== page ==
SOUL TRADE - Caitlin Kittredge
Black London Series , Book 5
St. Martin's Press
ISBN: 0-312-338825-x
ISBN: 978-0-312-38825-6
September 2012
Urban Fantasy

England The Present

In a London cemetery a group of zombies presents Pete (Petunia) Caldecott, the only known weir, with an invitation from the Prometheus Club. More than an invitation, it is a geas that demands Pete attend their meeting or die. Her weir has the capability of sucking the magic power from wraiths and other beings, and this power is growing.

Pete and her husband, Jack Winter, have had their share of misadventures in the Black, and neither of them wants to deal with a bunch of snob mages, but have no choice. They leave their baby daughter, Lily, with a friend and catch the train to Manchester. It's simple. Hear the mages out, say no, and come home, right? In Manchester a former member of the club surreptitiously speaks to Pete and gives her an object he found. Within minutes he dies on the street, struck by a bus.

Jack is the crow mage. He has a long, very unhappy history. His mother neglected him due to drug addiction, and his father abandoned him. He is a powerful mage whose second sight drove him to drugs, but the demon Morrigan owns his soul. Since he and Pete stopped the Nergal (another demon of hell), Jack has changed.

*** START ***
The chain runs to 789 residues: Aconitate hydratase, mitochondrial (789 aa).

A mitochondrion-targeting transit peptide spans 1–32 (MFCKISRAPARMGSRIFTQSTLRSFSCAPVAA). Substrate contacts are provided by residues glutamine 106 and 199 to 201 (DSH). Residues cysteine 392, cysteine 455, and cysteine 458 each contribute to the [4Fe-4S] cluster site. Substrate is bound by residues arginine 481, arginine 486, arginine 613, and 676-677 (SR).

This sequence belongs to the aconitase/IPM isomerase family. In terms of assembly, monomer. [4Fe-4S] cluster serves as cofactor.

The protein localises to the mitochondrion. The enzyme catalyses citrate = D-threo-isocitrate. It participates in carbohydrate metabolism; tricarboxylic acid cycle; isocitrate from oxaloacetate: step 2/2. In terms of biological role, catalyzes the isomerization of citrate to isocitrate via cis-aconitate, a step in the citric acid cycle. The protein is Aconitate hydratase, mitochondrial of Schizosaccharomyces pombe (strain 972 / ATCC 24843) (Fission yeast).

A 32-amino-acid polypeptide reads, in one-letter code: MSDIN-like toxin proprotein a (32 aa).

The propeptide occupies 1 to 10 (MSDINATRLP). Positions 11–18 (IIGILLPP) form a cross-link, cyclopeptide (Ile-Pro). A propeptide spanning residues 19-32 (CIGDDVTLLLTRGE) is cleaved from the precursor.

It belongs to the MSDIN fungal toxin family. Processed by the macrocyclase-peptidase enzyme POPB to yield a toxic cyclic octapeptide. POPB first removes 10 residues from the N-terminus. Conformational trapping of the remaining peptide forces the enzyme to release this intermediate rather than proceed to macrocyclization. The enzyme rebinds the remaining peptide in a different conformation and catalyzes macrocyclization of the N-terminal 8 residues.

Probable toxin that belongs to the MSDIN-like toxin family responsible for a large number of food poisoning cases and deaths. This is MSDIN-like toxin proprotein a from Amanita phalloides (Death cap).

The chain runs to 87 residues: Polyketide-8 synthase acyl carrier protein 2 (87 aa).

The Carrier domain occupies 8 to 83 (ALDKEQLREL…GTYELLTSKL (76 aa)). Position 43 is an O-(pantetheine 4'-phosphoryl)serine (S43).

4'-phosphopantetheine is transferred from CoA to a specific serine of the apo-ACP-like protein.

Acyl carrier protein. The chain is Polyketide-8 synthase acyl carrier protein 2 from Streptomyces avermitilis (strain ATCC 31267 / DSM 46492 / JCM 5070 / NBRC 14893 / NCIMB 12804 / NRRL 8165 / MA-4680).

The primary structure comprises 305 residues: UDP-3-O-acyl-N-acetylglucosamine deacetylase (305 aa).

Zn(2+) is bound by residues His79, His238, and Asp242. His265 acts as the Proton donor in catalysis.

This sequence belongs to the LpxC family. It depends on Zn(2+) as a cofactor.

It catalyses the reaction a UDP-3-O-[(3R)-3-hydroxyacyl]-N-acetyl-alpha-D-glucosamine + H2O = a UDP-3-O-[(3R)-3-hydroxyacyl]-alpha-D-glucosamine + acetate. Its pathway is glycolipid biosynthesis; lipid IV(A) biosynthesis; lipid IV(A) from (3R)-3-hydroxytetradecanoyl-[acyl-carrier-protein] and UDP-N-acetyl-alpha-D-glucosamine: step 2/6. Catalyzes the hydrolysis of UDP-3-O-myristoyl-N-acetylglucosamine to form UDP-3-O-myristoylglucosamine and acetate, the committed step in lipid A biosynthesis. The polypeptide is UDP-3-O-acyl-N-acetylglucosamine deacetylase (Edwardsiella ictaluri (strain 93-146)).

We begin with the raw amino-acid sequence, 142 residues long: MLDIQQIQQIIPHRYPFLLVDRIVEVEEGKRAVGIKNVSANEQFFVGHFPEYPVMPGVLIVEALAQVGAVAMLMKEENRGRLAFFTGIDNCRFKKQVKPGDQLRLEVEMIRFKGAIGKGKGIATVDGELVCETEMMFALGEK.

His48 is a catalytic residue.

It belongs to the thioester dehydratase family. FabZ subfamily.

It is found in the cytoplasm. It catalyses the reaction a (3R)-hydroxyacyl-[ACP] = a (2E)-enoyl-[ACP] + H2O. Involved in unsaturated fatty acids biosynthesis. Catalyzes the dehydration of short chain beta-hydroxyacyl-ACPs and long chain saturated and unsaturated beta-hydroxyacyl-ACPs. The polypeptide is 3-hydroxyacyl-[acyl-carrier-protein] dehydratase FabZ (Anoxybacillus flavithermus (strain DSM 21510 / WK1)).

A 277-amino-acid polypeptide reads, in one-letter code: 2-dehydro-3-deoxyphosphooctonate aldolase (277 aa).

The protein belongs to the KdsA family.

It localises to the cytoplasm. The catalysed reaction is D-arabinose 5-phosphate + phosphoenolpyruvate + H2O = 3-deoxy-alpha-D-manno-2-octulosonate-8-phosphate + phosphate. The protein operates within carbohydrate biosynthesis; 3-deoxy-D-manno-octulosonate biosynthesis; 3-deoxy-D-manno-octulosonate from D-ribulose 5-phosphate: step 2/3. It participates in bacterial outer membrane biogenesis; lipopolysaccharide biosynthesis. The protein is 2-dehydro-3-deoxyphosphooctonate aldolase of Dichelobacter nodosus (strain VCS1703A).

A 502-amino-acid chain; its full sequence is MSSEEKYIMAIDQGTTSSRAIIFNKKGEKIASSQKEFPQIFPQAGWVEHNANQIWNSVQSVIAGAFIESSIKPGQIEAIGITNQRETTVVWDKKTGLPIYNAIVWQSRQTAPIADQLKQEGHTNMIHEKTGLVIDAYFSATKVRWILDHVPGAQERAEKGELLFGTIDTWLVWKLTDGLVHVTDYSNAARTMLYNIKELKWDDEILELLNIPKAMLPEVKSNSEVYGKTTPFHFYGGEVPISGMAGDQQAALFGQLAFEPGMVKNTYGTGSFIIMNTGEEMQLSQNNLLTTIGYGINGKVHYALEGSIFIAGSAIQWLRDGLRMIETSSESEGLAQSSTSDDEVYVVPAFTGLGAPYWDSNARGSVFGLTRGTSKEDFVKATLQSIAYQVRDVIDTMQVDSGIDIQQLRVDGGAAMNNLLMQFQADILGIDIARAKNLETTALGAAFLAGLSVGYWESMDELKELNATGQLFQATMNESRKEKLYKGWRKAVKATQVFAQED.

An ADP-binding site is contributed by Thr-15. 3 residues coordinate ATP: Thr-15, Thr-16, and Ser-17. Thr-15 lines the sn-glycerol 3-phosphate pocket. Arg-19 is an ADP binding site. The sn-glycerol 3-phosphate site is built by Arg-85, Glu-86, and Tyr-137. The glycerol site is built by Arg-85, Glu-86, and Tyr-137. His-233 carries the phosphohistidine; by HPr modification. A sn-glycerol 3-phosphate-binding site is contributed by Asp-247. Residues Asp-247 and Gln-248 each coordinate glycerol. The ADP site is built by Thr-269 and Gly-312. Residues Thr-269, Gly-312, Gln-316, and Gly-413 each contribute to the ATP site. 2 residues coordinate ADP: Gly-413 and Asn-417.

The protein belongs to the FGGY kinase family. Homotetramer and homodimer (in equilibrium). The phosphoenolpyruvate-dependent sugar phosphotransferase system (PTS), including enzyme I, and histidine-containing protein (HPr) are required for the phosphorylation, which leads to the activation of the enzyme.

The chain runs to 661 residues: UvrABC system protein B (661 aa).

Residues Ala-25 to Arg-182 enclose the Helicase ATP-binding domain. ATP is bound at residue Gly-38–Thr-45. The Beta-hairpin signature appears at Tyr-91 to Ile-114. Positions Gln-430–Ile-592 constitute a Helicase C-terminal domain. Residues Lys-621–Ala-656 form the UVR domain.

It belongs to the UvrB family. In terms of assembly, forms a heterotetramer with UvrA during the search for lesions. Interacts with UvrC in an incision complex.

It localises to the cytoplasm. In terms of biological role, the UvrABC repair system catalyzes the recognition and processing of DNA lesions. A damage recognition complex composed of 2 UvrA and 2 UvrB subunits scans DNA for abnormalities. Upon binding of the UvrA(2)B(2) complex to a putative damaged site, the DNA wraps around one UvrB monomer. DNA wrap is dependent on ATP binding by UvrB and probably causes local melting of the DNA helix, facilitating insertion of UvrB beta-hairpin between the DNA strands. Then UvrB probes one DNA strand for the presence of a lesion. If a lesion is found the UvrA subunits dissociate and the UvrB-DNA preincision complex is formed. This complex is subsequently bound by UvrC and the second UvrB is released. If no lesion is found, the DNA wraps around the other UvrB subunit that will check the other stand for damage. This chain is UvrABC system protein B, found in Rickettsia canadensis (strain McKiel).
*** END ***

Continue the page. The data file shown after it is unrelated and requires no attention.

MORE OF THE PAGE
The Prometheus Club's leader is a beautiful but megalomaniac woman who demands Pete and Jack discover what happened to one of their missing members. Of course, each step they take only leads to a worse situation for them, and a labyrinth of magical trouble develops. As they move through this maze, they encounter thirteen-year-old Margaret, whom Pete had saved from a soul-snatching mage, and now must save once more. More zombies, horrible demons, Jack's erstwhile father, more members of the Prometheus Club, and the hag Morrigan also show up.

Pete is a take-charge, smart-mouthed character whose main goal is to protect Jack. She is delightful and entertaining in that she doesn't give anyone any leeway. I have not read the previous volumes, so was somewhat disappointed in Jack. His part, while supportive, didn't enlarge his character. I knew from hints about his past that he has great strengths and a world of pain, and loves Pete. In this volume, though, his part didn't match the expectation I had for someone who had earned Pete's undying love. Perhaps he is still fighting his past demons. While the action and situations will keep enthusiasts reading, for newcomers the language is quite raw; however, this is in keeping with the characters. SOUL TRADE, and I imagine the whole Black London series, is an exciting, often hair-raising adventure. Readers can look forward to the next volume, DARK DAYS, due out in April.

Robin Lee